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Publications & Research :: Policy Research Working Paper

Incomplete Markets and Fertilizer Use : Evidence from Ethiopia

ACCESS TO CREDIT AGRICULTURAL ECONOMICS AGRICULTURAL EXTENSION AGRICULTURAL INNOVATIONS AGRICULTURAL MARKET AGRICULTURAL MARKETING AGRICULTURAL MARKETS AGRICULTURAL OUTPUT AGRICULTURAL PRACTICES AGRICULTURAL PRODUCTION AGRICULTURAL PRODUCTION SYSTEMS AGRICULTURAL PRODUCTIVITY AGRICULTURAL RESEARCH AGRICULTURAL SYSTEMS AGRICULTURAL TECHNIQUES AGRICULTURE ASYMMETRIC INFORMATION BANKS BARLEY CEREAL CROPS CEREAL YIELDS CHEMICAL FERTILIZER CHEMICAL FERTILIZERS CLIMATE CLIMATES COMMERCIAL BANK COMMERCIALIZATION COOPERATIVES CREDIT EXTENSION CREDIT MARKETS CREDIT PROVISION CREDIT-WORTHINESS CROP CROP AREA CROP CHOICE CROPLAND CROPS DOWN PAYMENT DUNG ECOLOGICAL ZONE ECONOMIC ACTIVITY ECONOMIC DEVELOPMENT ECONOMIC GROWTH ECONOMIC POLICY EMPLOYEE EXPENDITURES FALLOWING FAMILIES FARM FARM HOUSEHOLD FARM MANAGEMENT FARM SIZE FARMER FARMERS FARMING FARMING HOUSEHOLDS FARMING METHODS FARMS FERTILIZER FERTILIZER APPLICATION FERTILIZER APPLICATIONS FERTILIZER CONSUMPTION FERTILIZER COST FERTILIZER DISTRIBUTION FERTILIZER MARKET FERTILIZER PRICES FERTILIZER RESEARCH FERTILIZER USE FERTILIZERS FINANCES FINANCIAL MARKETS FOOD DEMAND FOOD POLICY FOOD REQUIREMENT FOOD SECURITY GOVERNMENT POLICY GRAIN GRAIN MARKET GREEN REVOLUTION GROWING SEASON HUMAN CAPITAL IFPRI ILLITERACY INFORMAL LENDERS INTERNATIONAL BANK LABOR MARKET LABOR MARKETS LACK OF CREDIT LAND MARKETS LOAN MAIZE MAIZE PRODUCTION MANURE MARKET DEVELOPMENT MICRO-LENDING MICROFINANCE ORGANIC FERTILIZERS PESTICIDES PHOSPHATE PHOSPHATE FERTILIZERS PRICE VOLATILITY PRODUCE PRODUCTION TECHNOLOGIES PRODUCTIVITY GROWTH PROFITABILITY RAPE REPAYMENT REPAYMENT SCHEDULES SAVINGS SEED SEED TECHNOLOGY SEEDS SMALLHOLDER SMALLHOLDER FARMERS SOIL FERTILITY SOIL QUALITY SOIL TYPE SOILS SORGHUM TRADITIONAL SEEDS TRANSACTION COSTS UNION UREA VILLAGE VILLAGES WHEAT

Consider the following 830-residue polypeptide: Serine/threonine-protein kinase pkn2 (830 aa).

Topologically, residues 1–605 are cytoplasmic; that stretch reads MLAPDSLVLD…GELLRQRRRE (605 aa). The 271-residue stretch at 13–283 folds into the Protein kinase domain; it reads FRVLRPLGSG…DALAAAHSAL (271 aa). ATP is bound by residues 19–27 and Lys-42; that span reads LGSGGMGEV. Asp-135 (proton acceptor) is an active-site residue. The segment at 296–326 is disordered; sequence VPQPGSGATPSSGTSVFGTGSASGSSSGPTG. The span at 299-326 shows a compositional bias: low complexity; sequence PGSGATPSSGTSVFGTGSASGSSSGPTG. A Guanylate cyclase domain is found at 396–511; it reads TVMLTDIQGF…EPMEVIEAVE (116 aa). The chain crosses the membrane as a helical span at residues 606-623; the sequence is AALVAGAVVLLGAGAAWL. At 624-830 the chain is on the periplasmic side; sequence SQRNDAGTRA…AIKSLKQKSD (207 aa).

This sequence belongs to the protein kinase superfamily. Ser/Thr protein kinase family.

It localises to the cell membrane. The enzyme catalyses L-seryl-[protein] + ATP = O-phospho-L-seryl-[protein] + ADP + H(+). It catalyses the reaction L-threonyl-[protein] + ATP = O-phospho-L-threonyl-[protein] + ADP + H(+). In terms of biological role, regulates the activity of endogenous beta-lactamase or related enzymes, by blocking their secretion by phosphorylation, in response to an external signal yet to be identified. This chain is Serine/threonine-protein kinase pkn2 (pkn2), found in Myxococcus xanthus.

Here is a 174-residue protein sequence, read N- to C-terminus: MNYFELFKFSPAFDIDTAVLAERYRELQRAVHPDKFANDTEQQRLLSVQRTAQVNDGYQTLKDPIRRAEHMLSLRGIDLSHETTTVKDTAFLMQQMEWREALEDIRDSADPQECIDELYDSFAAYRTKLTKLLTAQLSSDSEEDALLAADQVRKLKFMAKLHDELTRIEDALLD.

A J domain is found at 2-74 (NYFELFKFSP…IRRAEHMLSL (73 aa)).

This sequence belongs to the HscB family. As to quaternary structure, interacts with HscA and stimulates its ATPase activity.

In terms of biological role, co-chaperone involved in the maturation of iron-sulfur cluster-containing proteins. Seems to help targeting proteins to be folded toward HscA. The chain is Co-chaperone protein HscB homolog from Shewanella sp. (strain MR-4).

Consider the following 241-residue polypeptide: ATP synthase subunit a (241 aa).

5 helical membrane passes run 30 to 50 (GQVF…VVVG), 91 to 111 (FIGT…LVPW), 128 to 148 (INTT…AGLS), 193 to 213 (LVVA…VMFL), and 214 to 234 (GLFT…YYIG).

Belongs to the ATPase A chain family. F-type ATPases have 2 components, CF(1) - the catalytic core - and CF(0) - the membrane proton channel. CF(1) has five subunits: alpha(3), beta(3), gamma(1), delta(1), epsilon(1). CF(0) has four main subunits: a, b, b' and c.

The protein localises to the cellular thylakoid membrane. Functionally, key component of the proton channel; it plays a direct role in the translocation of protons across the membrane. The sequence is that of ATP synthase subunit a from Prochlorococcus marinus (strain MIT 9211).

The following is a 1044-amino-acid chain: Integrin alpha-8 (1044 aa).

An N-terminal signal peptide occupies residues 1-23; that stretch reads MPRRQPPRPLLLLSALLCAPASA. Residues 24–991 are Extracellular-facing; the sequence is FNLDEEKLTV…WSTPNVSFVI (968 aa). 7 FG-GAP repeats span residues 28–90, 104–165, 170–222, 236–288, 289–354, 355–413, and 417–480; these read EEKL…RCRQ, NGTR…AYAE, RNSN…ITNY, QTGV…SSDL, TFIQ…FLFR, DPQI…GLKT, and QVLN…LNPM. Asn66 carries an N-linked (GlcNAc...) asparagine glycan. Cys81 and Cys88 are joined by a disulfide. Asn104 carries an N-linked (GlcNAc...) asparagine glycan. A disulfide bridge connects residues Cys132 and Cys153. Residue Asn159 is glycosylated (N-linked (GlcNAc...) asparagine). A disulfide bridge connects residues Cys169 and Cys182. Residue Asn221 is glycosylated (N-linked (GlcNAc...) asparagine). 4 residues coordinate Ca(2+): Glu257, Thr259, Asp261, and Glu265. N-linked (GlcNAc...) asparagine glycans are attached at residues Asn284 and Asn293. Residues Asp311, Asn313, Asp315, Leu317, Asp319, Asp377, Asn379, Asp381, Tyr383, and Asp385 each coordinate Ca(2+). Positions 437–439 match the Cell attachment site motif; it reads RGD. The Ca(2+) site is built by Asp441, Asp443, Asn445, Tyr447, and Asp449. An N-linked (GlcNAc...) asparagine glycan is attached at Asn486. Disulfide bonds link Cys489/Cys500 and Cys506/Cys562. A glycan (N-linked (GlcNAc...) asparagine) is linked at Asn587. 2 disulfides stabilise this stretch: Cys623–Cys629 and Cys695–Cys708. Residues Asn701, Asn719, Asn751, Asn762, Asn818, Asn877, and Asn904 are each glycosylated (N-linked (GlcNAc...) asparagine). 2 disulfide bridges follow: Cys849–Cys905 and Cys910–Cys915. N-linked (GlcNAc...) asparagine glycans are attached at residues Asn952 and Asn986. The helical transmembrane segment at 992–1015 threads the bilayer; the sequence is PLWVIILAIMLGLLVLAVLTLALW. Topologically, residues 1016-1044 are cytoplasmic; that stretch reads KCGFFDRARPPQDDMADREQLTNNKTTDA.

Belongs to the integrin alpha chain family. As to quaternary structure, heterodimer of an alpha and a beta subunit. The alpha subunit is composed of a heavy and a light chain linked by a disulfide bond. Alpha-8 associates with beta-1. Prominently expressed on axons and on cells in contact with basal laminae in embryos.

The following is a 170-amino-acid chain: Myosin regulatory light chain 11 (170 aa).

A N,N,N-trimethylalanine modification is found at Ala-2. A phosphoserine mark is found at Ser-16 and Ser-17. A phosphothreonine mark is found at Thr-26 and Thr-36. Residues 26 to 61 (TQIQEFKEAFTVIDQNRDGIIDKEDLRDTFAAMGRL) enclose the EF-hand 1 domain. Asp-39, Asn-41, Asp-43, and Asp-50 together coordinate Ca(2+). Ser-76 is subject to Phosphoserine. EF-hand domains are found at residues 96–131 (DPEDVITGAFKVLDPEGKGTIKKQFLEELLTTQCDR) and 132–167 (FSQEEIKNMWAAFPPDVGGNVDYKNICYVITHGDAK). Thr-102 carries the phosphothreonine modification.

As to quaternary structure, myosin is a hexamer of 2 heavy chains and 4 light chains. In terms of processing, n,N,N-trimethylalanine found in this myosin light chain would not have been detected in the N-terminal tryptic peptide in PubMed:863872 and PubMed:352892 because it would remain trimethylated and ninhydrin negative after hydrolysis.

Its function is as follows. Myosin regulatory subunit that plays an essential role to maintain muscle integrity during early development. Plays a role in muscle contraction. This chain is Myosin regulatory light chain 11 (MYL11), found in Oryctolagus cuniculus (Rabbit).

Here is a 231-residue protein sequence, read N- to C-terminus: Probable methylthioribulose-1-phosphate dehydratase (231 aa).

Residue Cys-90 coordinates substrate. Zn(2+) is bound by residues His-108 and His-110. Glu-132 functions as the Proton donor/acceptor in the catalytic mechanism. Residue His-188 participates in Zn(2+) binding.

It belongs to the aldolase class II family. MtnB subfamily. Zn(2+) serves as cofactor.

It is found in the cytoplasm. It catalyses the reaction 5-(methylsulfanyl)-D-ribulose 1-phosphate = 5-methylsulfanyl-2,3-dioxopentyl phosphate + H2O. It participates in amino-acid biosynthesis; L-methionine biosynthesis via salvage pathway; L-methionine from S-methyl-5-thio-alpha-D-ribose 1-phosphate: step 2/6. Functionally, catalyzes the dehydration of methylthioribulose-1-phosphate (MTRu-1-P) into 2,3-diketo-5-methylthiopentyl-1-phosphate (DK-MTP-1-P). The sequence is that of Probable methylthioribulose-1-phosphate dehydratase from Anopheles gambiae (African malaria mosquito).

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Africa | Africa | Sub-Saharan Africa | East Africa | Ethiopia
2012-03-19T18:38:37Z | 2012-03-19T18:38:37Z | 2010-03-01

While the economic returns to using chemical fertilizer in Africa can be large, application rates are low. This study explores whether this is due to missing and imperfect markets. Results based on a panel survey of Ethiopian farmers suggest that while fertilizer markets are not altogether missing in rural Ethiopia, high transport costs, unfavorable climate, price risk, and illiteracy present formidable hurdles to farmer participation. Moreover, the combination of factors that promote or impede effective fertilizer markets differs among locations, making it difficult to find a single production technology that is uniformly profitable -- perhaps explaining the inconsistency between field studies finding large returns to fertilizer use in Ethiopia and survey-based studies finding fertilizer use to be uneconomic. The results suggest that households with greater stores of wealth, human capital and authority can overcome these hurdles. The finding offers some encouragement, but also implies a self-enforcing link between low agricultural productivity and poverty, since low-asset households are less able to overcome these problems. The study suggests that the provision of extension services can be effective and that lowering transport costs can raise the intensity of fertilizer use by lowering the cost of fertilizer and boosting the farmgate value of output.

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